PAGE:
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I agree with tt7 - and let's not import this American and European custom downunder.
That said, we've always "rounded up" the bill at a restaurant to the nearest dollar or two, depending where you are.
It irks me no end in the USA, on top of $150plus overnight in hotels, to be expected to pay a tip to an underpaid "servant". Why can't the company who owns the joint pay their staff a decent wage out of my dollars!
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Feb 9th, 2011, 08:28 PM
  #15
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I disagree too but I am a New Zealander not Australian so don't really know what the status quo is. I have asked my SIL who is Australian, a doctor, a foodie, and goes out to restaurants a lot whether her and her friends tip or not.
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Feb 9th, 2011, 09:58 PM
  #16
 
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I don't tip here in Australia, but what do I know, I'm a Yank.
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Feb 10th, 2011, 02:44 AM
  #17
 
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It depends on the restaurant for us - if it's a higher end restaurant we'd round the bill up, up to about 10%. For small cafes we never tip unless they went above and beyond the call of duty. With taxis we routinely round up, especially if they help you with luggage. We don't tip anywhere else, but do provide tradesmen with drinks (removalists, etc.). I might add we live in Sydney - relatives of ours who lived on the North Coast would never, ever tip so I think the habit is more widespread in cities.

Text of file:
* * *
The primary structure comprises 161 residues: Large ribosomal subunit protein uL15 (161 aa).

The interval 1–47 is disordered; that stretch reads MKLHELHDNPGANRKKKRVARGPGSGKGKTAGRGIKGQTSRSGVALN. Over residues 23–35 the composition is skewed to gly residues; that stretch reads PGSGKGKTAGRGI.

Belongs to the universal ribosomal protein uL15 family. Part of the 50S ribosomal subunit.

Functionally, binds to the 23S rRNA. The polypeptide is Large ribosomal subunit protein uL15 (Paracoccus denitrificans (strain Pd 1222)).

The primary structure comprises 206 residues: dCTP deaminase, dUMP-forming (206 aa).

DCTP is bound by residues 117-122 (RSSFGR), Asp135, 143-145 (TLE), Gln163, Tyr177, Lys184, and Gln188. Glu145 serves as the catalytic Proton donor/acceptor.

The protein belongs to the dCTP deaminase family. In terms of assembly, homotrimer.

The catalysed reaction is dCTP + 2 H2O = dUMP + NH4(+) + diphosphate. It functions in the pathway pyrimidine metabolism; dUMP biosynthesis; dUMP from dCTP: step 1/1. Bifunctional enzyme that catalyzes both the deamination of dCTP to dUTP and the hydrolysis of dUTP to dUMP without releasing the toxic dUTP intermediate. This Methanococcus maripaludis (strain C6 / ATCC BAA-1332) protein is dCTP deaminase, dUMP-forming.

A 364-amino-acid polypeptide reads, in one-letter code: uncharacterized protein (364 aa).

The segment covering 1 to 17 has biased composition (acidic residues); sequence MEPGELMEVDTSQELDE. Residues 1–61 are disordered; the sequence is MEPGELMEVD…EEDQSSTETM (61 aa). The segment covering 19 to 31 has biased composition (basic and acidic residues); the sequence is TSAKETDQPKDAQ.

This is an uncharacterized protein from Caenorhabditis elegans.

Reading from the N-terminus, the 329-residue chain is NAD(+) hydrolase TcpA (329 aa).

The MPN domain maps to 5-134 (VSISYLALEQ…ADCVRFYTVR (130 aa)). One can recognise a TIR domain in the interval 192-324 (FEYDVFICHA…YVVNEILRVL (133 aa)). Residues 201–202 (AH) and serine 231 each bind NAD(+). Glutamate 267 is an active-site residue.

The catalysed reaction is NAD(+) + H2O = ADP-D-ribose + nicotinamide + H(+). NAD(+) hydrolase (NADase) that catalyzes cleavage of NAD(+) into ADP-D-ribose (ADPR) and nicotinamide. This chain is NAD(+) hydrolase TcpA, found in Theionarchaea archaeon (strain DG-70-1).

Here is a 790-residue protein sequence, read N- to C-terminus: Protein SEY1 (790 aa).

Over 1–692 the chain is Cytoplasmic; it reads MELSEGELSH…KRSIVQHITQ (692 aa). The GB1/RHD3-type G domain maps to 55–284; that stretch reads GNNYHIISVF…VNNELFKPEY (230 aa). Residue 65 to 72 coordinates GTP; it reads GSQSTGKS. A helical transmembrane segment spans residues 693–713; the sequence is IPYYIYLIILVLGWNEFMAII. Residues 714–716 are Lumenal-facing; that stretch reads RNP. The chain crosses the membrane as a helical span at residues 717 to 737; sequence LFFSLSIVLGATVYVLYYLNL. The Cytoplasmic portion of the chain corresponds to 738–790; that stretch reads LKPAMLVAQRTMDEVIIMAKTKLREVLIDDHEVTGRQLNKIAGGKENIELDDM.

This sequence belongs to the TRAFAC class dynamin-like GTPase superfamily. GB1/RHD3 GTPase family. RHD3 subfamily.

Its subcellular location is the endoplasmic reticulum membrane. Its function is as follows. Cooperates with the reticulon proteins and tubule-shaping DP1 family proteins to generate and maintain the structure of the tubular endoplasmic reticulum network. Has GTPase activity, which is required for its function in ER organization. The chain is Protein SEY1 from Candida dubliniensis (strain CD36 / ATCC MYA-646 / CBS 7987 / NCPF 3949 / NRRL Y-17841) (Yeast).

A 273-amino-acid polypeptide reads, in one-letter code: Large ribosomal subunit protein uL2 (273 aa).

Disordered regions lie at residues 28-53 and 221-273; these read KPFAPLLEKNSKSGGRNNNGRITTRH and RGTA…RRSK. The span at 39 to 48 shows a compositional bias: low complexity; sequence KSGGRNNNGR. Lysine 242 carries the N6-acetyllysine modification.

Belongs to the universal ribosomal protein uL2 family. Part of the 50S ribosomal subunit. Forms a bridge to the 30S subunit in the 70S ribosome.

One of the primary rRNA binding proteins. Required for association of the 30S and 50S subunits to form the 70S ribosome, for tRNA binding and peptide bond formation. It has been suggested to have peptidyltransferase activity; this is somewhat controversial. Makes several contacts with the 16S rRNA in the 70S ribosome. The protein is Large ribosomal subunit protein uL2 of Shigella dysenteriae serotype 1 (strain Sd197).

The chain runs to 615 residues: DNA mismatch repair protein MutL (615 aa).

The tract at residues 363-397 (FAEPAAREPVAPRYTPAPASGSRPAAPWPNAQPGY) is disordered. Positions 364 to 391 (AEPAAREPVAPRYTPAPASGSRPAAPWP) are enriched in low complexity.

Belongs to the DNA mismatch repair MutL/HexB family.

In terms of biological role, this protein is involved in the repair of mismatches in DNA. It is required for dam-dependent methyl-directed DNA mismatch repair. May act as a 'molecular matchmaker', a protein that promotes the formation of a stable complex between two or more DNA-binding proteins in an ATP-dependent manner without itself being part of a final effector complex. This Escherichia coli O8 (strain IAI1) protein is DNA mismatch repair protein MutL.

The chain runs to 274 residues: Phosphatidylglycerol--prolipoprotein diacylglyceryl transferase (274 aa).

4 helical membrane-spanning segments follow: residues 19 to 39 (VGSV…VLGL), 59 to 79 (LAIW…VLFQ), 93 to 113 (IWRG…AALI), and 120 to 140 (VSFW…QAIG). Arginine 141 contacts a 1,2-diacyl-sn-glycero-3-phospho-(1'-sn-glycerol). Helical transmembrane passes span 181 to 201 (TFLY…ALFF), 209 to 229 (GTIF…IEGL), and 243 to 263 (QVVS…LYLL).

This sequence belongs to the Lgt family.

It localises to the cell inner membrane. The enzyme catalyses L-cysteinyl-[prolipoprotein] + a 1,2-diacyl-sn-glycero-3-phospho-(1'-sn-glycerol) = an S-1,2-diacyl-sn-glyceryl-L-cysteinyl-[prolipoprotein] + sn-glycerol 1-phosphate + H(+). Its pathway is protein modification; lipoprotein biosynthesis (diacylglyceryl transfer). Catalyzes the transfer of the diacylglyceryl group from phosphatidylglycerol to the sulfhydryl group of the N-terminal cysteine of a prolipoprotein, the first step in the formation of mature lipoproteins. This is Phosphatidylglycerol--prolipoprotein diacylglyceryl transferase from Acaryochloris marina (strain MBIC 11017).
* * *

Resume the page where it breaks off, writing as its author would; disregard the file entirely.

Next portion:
I used to have a boyfriend whose father used to leave a slab of beer (i.e. 24 cans) for the garbagemen at Christmas, so that if during the year they left anything on the pavement that was not typically removed by council, it would be dealt with by the garbagemen as a favour. I think those days have long gone, especially as councils are much tougher about what gets removed!

Lavandula
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Feb 10th, 2011, 01:09 PM
  #18
 
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I agree with lavandula and I live in Melbourne
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Feb 10th, 2011, 03:31 PM
  #19
 
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The milkman would get beer as well as the garbagemen. Tradesmen get coffee/tea and cakes and perhaps lunch if they are really good. I cannot see why taxi drivers should get a tip unless, as Lavandula said, they get your luggage out and in.
In restaurants I will tip if its a good service but certainly not as a must do thing.
A friend of mine in the hospitality industry in Australia says that the worst tippers are Americans!!!!! Doesn't matter what you do for them that is extra - they will not tip. So I think that the suggestion about tipping is a good one for Australia. If the service is good then you tip especially if you are American/Canadian.
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Feb 10th, 2011, 03:42 PM
  #20
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Why is your friend even expecting tips Mary, it has never been the norm, and it is only the fact that this custom has been brought in from other countries that it is becoming expected.